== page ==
The first floor of the Esztergom Basilica houses the Treasury, which opened in 1886 with the aim of preserving and displaying the liturgical instruments once used in the cathedral, old artworks and some works of art from the 19th century.
However, the exhibited items are not only outstanding masterpieces of a particular period, but also important relics of national significance. For example, one of the most ornate Gothic chalices in the world, made in the 15th century using a special goldsmith technique, ordered and donated by the Transylvanian nobleman Benedek Suki, is on display in the Treasury collection. When Pope John Paul II visited Esztergom in 1991, he used this Suki chalice, decorated with 32 tiny sculptures, for the Holy Mass.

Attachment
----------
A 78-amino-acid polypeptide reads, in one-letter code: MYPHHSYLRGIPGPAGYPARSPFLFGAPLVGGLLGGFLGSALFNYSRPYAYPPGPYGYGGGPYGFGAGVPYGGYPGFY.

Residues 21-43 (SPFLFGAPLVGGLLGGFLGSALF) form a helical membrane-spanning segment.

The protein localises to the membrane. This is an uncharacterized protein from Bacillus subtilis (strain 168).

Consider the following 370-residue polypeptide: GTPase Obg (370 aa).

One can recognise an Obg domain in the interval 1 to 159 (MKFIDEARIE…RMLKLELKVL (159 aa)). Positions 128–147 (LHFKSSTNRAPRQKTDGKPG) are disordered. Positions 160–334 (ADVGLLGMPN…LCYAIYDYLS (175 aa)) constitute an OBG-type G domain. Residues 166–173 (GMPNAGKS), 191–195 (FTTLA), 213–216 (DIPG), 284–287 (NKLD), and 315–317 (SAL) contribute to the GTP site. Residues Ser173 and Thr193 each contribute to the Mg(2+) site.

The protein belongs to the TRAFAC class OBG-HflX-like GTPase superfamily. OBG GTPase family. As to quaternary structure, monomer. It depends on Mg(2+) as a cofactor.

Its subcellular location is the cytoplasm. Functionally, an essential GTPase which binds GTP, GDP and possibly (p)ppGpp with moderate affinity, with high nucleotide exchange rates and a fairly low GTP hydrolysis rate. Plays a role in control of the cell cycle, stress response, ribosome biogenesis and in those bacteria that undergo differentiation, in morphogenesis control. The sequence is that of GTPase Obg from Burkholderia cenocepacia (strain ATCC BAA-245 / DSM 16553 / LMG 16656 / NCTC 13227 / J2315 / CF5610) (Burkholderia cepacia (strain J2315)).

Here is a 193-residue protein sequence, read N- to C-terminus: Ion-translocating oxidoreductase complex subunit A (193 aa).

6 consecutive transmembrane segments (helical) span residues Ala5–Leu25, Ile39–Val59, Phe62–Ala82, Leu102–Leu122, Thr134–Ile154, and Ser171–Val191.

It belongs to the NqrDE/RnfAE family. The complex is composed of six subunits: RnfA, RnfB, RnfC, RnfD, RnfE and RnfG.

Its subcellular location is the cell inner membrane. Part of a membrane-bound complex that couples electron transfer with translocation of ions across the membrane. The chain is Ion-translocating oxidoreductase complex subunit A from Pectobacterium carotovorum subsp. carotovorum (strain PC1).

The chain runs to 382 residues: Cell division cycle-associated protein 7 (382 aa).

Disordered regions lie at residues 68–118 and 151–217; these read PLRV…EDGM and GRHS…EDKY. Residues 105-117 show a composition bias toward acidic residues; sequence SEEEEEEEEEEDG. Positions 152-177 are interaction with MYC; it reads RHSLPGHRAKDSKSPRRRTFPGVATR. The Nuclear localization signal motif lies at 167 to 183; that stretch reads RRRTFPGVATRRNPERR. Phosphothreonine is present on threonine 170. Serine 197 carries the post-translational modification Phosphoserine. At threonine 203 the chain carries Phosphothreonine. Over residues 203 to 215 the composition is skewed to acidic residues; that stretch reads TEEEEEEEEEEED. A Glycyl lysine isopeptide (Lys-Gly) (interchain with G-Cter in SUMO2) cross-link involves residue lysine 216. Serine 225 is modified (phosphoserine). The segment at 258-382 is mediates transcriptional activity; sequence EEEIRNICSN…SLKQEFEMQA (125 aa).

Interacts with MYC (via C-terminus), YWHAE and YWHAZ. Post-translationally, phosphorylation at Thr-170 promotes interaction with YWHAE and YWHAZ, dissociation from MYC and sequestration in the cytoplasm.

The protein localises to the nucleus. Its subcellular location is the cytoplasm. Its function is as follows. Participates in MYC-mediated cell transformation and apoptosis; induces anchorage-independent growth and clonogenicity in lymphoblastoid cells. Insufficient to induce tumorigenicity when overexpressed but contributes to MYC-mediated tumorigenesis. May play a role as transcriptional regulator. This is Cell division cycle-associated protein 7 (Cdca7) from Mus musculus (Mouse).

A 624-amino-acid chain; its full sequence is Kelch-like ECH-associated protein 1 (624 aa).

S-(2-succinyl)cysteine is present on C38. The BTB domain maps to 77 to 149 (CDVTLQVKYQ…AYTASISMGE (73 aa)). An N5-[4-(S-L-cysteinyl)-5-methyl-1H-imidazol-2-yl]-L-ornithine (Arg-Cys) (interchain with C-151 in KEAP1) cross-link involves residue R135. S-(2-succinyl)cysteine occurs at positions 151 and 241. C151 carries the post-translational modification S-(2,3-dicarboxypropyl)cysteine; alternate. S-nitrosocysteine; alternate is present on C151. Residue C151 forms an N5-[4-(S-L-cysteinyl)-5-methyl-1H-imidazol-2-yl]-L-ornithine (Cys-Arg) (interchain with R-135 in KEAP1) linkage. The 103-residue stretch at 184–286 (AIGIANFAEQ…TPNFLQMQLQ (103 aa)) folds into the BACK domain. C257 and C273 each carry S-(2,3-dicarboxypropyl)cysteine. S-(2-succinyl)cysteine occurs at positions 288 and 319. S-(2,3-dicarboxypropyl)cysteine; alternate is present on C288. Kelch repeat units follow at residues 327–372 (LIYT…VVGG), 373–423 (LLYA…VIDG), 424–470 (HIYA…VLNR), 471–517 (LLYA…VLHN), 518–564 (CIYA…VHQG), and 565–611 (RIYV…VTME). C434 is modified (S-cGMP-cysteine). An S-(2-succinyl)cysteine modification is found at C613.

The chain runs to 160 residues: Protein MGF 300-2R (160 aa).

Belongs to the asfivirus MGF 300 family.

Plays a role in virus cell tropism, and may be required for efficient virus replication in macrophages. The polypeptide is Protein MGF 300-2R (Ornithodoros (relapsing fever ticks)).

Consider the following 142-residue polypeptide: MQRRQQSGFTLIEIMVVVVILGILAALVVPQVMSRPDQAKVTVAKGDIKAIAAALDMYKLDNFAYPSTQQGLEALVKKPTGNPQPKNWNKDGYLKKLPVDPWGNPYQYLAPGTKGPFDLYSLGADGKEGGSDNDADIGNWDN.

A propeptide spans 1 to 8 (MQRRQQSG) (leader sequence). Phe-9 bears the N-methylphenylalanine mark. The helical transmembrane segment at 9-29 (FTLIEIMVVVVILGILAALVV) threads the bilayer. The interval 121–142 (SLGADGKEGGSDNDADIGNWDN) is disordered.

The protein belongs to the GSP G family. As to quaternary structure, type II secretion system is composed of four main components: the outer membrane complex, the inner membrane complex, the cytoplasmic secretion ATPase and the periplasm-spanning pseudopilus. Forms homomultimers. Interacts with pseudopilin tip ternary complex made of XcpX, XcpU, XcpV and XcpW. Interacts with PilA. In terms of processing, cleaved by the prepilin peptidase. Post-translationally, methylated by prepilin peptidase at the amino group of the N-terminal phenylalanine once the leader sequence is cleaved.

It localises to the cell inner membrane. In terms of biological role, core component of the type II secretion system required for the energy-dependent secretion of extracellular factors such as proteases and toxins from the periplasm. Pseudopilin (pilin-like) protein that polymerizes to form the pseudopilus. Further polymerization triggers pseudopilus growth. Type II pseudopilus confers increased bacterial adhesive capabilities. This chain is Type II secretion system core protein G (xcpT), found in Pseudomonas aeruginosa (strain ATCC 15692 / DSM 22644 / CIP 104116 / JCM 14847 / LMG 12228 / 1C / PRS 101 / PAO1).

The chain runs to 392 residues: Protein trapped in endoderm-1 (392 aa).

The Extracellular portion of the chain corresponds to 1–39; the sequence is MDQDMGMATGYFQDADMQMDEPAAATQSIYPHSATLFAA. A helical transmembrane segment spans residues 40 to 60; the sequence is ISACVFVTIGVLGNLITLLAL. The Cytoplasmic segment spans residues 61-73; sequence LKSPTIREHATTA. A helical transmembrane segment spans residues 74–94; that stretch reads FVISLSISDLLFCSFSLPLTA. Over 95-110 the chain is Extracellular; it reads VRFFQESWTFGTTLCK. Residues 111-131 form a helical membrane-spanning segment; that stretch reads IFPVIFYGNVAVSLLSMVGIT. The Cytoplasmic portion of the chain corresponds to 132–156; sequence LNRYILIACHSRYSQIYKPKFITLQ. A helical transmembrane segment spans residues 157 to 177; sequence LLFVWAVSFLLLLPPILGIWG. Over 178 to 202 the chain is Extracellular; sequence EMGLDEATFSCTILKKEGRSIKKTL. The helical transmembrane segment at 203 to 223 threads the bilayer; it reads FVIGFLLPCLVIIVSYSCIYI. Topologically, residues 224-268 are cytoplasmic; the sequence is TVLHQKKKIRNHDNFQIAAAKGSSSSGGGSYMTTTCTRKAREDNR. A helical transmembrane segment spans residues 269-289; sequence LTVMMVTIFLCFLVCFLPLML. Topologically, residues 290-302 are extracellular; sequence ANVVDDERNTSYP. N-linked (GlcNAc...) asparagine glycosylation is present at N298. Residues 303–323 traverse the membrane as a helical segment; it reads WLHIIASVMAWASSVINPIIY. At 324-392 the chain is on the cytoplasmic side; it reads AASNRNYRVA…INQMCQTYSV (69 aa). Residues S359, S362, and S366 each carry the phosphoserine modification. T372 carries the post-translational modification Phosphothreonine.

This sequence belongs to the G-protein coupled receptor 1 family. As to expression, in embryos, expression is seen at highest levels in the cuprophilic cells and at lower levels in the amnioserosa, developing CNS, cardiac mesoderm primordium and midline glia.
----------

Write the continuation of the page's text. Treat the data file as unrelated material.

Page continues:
Another valuable piece in the treasury is the 5.4 kilogram heavy gold cross from France, known as the Calvary of King Matthias since he had a new pedestal made for it as a work of a master goldsmith from Florence. The 72.5-centimetre-high cross, decorated with more than a hundred precious stones, is today Hungary's largest jewellery treasure.
In addition to art treasures and liturgical items, visitors of the treasury can also see a considerable amount of textiles. Among other things, valuable cloaks, Gothic vestments and ceremonial dresses worn by the high priests two or three hundred years ago are on display.
It is worth noting that although the Esztergom Basilica and the Cathedral Treasury can be visited on your own, you can also register for group guided tours and educational museum sessions on the website of the basilica.